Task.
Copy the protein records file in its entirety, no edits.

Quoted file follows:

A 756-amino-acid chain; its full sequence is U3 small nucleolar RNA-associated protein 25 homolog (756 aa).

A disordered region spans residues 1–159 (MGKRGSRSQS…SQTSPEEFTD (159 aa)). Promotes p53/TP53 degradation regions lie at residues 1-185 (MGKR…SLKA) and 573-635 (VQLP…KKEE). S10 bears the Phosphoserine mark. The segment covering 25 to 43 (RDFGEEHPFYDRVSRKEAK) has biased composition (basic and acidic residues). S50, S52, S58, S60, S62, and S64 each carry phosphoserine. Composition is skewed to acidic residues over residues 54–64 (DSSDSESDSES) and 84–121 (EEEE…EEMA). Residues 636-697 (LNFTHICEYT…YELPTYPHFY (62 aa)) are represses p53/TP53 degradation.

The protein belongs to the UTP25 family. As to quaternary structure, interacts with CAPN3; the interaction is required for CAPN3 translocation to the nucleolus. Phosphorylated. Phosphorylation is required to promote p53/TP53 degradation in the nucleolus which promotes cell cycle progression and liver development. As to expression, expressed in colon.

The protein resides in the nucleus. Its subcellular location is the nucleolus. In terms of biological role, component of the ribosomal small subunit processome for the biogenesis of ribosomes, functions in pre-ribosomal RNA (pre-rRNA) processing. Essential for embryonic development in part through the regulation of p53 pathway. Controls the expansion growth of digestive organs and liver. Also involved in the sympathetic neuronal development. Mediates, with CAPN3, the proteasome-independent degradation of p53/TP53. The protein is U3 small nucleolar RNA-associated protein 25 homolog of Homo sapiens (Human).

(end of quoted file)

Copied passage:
A 756-amino-acid chain; its full sequence is U3 small nucleolar RNA-associated protein 25 homolog (756 aa).

A disordered region spans residues 1–159 (MGKRGSRSQS…SQTSPEEFTD (159 aa)). Promotes p53/TP53 degradation regions lie at residues 1-185 (MGKR…SLKA) and 573-635 (VQLP…KKEE). S10 bears the Phosphoserine mark. The segment covering 25 to 43 (RDFGEEHPFYDRVSRKEAK) has biased composition (basic and acidic residues). S50, S52, S58, S60, S62, and S64 each carry phosphoserine. Composition is skewed to acidic residues over residues 54–64 (DSSDSESDSES) and 84–121 (EEEE…EEMA). Residues 636-697 (LNFTHICEYT…YELPTYPHFY (62 aa)) are represses p53/TP53 degradation.

The protein belongs to the UTP25 family. As to quaternary structure, interacts with CAPN3; the interaction is required for CAPN3 translocation to the nucleolus. Phosphorylated. Phosphorylation is required to promote p53/TP53 degradation in the nucleolus which promotes cell cycle progression and liver development. As to expression, expressed in colon.

The protein resides in the nucleus. Its subcellular location is the nucleolus. In terms of biological role, component of the ribosomal small subunit processome for the biogenesis of ribosomes, functions in pre-ribosomal RNA (pre-rRNA) processing. Essential for embryonic development in part through the regulation of p53 pathway. Controls the expansion growth of digestive organs and liver. Also involved in the sympathetic neuronal development. Mediates, with CAPN3, the proteasome-independent degradation of p53/TP53. The protein is U3 small nucleolar RNA-associated protein 25 homolog of Homo sapiens (Human).